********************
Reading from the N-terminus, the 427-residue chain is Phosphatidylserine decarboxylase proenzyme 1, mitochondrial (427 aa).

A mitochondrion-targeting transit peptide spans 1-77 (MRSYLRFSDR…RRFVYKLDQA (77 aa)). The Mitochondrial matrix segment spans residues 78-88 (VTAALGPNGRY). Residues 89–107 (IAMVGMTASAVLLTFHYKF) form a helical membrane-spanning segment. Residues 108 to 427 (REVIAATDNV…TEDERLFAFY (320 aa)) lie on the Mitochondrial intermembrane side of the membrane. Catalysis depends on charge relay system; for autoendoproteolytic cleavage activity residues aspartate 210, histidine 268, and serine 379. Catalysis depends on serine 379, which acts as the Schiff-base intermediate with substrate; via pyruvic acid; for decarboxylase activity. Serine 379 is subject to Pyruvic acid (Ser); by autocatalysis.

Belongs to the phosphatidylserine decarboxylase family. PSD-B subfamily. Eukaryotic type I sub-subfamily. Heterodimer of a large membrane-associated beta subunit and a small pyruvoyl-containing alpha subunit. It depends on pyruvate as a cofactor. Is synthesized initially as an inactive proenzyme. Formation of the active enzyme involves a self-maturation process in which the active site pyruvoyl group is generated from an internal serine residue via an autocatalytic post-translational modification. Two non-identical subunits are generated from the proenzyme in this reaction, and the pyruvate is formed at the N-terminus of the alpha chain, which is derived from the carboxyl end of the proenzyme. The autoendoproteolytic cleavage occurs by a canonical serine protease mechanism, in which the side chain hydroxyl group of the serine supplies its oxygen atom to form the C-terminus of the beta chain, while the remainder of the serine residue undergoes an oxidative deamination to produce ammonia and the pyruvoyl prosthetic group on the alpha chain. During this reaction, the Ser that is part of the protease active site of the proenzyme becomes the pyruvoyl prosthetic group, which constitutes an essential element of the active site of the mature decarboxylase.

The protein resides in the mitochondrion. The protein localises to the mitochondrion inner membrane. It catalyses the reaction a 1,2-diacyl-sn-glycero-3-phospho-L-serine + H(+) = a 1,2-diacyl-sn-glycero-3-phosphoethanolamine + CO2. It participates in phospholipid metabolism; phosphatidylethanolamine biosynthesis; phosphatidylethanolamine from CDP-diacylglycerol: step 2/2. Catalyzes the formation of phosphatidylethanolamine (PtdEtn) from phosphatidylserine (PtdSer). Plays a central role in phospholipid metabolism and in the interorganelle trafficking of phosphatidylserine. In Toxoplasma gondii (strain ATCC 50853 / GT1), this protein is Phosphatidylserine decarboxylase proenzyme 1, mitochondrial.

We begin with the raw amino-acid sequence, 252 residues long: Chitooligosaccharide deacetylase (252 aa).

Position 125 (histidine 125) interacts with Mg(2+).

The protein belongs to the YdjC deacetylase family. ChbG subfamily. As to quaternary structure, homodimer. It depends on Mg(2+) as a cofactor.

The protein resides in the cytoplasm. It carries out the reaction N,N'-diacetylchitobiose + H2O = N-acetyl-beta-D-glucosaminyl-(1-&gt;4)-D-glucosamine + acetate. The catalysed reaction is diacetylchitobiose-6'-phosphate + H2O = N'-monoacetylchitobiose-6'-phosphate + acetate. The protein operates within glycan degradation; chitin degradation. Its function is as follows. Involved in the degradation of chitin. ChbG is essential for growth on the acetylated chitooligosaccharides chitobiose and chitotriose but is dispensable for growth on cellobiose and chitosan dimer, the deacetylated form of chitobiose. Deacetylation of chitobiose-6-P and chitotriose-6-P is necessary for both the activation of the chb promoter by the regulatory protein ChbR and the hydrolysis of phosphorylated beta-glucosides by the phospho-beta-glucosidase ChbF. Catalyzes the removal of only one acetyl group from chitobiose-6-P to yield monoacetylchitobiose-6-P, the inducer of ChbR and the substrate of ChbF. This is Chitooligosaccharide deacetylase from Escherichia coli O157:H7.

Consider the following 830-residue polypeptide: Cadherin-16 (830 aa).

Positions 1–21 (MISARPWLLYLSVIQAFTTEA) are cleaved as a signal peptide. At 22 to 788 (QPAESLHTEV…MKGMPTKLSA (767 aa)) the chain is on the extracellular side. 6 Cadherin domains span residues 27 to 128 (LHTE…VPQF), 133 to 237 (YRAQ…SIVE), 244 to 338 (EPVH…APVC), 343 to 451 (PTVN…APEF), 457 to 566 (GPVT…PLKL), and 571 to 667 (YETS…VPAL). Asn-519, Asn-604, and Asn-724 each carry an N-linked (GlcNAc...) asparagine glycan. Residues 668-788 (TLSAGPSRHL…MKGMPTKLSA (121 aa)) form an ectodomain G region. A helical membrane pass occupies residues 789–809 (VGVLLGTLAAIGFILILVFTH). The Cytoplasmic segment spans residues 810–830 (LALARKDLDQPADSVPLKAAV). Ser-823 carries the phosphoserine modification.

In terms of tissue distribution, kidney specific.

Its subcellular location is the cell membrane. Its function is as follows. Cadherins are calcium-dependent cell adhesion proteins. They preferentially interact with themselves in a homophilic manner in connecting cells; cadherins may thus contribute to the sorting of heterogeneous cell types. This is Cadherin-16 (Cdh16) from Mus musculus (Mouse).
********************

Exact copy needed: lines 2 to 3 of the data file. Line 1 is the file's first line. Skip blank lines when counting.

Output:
A mitochondrion-targeting transit peptide spans 1-77 (MRSYLRFSDR…RRFVYKLDQA (77 aa)). The Mitochondrial matrix segment spans residues 78-88 (VTAALGPNGRY). Residues 89–107 (IAMVGMTASAVLLTFHYKF) form a helical membrane-spanning segment. Residues 108 to 427 (REVIAATDNV…TEDERLFAFY (320 aa)) lie on the Mitochondrial intermembrane side of the membrane. Catalysis depends on charge relay system; for autoendoproteolytic cleavage activity residues aspartate 210, histidine 268, and serine 379. Catalysis depends on serine 379, which acts as the Schiff-base intermediate with substrate; via pyruvic acid; for decarboxylase activity. Serine 379 is subject to Pyruvic acid (Ser); by autocatalysis.

Belongs to the phosphatidylserine decarboxylase family. PSD-B subfamily. Eukaryotic type I sub-subfamily. Heterodimer of a large membrane-associated beta subunit and a small pyruvoyl-containing alpha subunit. It depends on pyruvate as a cofactor. Is synthesized initially as an inactive proenzyme. Formation of the active enzyme involves a self-maturation process in which the active site pyruvoyl group is generated from an internal serine residue via an autocatalytic post-translational modification. Two non-identical subunits are generated from the proenzyme in this reaction, and the pyruvate is formed at the N-terminus of the alpha chain, which is derived from the carboxyl end of the proenzyme. The autoendoproteolytic cleavage occurs by a canonical serine protease mechanism, in which the side chain hydroxyl group of the serine supplies its oxygen atom to form the C-terminus of the beta chain, while the remainder of the serine residue undergoes an oxidative deamination to produce ammonia and the pyruvoyl prosthetic group on the alpha chain. During this reaction, the Ser that is part of the protease active site of the proenzyme becomes the pyruvoyl prosthetic group, which constitutes an essential element of the active site of the mature decarboxylase.